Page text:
At this point we can either whip out our calculators, or we can whip out some prototypes...I choose prototypes. There's merit to working out the given equations, maximizing the output of your fan etc, but I find that applied science provide immediate satisfaction.
Let's get messy!
Step 3: Fan
Cannibalizing parts from an old desktop computer I salvaged a functional tower cooling fan and a fan finger-guard, along with some wiring cable and some other goodies which I'll use on future projects.
To maximize the output of your fan you're going to want to make sure it's clean. The donor-computer I used had not seen a cleaning in some time, spend a few minutes to clean off your components.
Step 4: Modify Hobby Box
I managed to find a wood hobby box at my local dollar store that happened to be the exact dimensions of my computer fan.
Remove the hinges and clasp from the box and set aside along with the bottom portion of the box.
Sketch out an opening on the lid of the hobby box, the opening should be smaller than the constraints of the box lid but at least as large as the fan ginger-guard that will be placed over the opening. After measuring the opening, use a large-bore drill to expose the corners of the opening. Then, use a small saw to complete the opening, using a medium sandpaper to smooth out the edges.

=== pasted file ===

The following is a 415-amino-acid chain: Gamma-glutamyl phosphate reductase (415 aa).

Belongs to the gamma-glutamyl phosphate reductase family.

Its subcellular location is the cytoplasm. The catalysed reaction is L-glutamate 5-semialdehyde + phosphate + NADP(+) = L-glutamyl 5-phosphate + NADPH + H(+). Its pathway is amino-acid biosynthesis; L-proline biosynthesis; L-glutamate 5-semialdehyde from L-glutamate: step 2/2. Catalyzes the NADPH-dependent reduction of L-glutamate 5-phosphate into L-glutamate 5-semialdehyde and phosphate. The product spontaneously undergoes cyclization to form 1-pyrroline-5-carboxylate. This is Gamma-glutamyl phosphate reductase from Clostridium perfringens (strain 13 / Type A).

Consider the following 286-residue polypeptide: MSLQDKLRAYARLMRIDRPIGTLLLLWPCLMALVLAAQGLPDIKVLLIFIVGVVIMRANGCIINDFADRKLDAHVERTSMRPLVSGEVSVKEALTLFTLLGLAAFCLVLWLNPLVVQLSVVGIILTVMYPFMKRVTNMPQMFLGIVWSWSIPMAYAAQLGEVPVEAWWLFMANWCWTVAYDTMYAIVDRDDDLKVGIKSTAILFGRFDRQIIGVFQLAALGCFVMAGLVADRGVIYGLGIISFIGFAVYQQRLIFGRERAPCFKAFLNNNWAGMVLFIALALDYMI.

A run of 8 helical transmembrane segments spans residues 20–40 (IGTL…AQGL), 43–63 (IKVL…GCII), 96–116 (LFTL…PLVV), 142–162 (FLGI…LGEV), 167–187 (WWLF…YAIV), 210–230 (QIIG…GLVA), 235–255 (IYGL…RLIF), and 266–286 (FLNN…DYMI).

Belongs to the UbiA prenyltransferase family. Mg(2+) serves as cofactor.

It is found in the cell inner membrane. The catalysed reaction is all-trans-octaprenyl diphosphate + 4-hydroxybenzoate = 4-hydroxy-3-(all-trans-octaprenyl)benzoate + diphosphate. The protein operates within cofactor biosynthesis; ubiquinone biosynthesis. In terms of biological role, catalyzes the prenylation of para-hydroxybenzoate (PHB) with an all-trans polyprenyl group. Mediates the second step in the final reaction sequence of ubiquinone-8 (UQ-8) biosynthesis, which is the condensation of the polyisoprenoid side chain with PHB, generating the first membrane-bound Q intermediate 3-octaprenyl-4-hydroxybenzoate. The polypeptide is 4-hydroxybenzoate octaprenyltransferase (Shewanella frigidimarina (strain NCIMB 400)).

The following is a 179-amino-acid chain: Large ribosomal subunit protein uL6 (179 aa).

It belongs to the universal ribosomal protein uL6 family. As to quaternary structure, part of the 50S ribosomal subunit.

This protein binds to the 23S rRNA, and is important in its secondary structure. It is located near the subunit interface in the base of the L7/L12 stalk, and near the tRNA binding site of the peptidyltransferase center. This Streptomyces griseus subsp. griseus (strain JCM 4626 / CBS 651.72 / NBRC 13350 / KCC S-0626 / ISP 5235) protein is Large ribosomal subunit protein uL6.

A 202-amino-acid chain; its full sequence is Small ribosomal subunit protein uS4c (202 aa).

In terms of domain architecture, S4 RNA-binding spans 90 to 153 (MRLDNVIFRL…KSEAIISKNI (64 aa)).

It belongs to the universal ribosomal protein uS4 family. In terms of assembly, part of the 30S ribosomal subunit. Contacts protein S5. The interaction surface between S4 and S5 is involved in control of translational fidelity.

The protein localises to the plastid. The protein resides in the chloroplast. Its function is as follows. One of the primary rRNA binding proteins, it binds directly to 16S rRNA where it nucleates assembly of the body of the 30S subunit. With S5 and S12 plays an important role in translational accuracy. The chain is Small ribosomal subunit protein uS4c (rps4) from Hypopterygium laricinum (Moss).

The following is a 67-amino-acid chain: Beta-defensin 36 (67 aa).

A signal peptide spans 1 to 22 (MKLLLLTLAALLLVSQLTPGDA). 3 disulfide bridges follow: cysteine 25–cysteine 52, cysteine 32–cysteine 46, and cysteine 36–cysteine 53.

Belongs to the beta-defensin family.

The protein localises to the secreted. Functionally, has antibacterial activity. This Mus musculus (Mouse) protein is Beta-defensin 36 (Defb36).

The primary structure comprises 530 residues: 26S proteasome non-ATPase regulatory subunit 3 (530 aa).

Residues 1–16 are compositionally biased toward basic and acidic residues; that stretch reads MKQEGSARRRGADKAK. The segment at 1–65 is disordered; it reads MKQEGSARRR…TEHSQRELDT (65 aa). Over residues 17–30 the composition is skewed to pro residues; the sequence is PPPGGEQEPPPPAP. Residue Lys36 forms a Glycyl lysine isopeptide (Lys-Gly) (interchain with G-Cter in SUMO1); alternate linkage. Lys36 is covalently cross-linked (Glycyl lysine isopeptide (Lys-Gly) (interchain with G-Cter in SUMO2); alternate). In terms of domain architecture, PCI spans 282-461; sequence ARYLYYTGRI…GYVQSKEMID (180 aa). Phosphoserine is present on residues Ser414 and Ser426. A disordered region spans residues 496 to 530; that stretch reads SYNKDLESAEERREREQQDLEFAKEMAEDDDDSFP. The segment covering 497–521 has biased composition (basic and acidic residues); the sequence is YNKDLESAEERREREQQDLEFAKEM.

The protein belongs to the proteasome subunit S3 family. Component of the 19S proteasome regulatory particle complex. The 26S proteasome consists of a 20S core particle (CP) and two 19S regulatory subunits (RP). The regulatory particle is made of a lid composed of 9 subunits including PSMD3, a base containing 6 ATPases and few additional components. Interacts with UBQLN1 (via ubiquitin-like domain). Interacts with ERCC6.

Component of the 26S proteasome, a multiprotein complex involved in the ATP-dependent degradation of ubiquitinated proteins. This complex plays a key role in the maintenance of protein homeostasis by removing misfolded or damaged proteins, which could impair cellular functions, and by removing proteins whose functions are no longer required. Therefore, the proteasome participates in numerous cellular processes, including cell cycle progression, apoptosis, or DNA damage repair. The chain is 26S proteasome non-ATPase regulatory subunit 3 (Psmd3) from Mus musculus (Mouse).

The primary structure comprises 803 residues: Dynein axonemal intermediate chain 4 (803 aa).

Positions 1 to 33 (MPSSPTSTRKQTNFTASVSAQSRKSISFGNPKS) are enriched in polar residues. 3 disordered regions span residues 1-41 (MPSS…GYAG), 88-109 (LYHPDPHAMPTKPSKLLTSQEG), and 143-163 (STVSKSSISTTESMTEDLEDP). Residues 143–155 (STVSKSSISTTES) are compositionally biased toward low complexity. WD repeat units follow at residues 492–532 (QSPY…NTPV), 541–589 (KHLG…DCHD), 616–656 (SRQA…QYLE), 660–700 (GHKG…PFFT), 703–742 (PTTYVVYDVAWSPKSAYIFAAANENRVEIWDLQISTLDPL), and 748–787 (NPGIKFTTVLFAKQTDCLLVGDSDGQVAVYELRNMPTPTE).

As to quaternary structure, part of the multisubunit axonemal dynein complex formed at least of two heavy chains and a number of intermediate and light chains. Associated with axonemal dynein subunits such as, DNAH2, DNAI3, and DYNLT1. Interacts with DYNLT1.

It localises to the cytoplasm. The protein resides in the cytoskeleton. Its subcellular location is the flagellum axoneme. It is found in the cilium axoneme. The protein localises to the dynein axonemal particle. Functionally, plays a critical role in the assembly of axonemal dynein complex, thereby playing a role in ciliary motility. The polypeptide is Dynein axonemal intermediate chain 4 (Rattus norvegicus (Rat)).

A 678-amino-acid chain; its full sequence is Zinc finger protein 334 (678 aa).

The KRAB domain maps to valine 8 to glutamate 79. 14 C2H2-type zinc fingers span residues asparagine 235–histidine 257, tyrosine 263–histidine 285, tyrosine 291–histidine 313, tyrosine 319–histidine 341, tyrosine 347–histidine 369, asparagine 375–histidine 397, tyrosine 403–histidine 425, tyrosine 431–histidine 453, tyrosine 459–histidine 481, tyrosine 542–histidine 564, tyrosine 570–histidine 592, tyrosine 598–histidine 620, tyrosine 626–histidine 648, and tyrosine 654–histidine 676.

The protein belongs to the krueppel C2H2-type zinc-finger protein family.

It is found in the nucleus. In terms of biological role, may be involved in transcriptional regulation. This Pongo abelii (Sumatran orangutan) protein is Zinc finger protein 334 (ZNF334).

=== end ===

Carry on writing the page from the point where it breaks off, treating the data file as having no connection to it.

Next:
Step 5: Wire LEDS
For this project, I used 4 x 3V multi-coloured LED's to illuminate the inside of the monster, a 12V fan, and 12V battery to run the whole thing.
Customize your monster to your own design, remembering our friend V=I*R.
Step 6: Place LED's
With wiring completed, the LED's were installed in each corner of the hobby box lid. Point the LED's upward, angled in slightly.
Since the fabric used for the sock is translucent, the light from the LED's will bounce inside and give our monster an eerie glow.
After the LED's are installed, wire fan and attach to underside of hobby box lid.
With the main components of the build now installed in the lid we can work on the base.
Step 7: Drill Intake Openings
The base of the monster will house the switch and the battery. To allow for unrestricted air movement when in operation there will need to be air intake passages drilled into the base.
With a small drill, bore an opening for your switch.
Next, drill openings at measured increments along the bottom 4 sides of the hobby box. I would recommend more/larger openings than what's shown in this picture.
With all openings drilled, wire the battery to the switch and install both into bottom of hobby box.
Use small dabs of hot glue to hold everything in place.
Next, wire together the top and bottom halves of the hobby box.
Step 8: Finger-guard / Sock Stand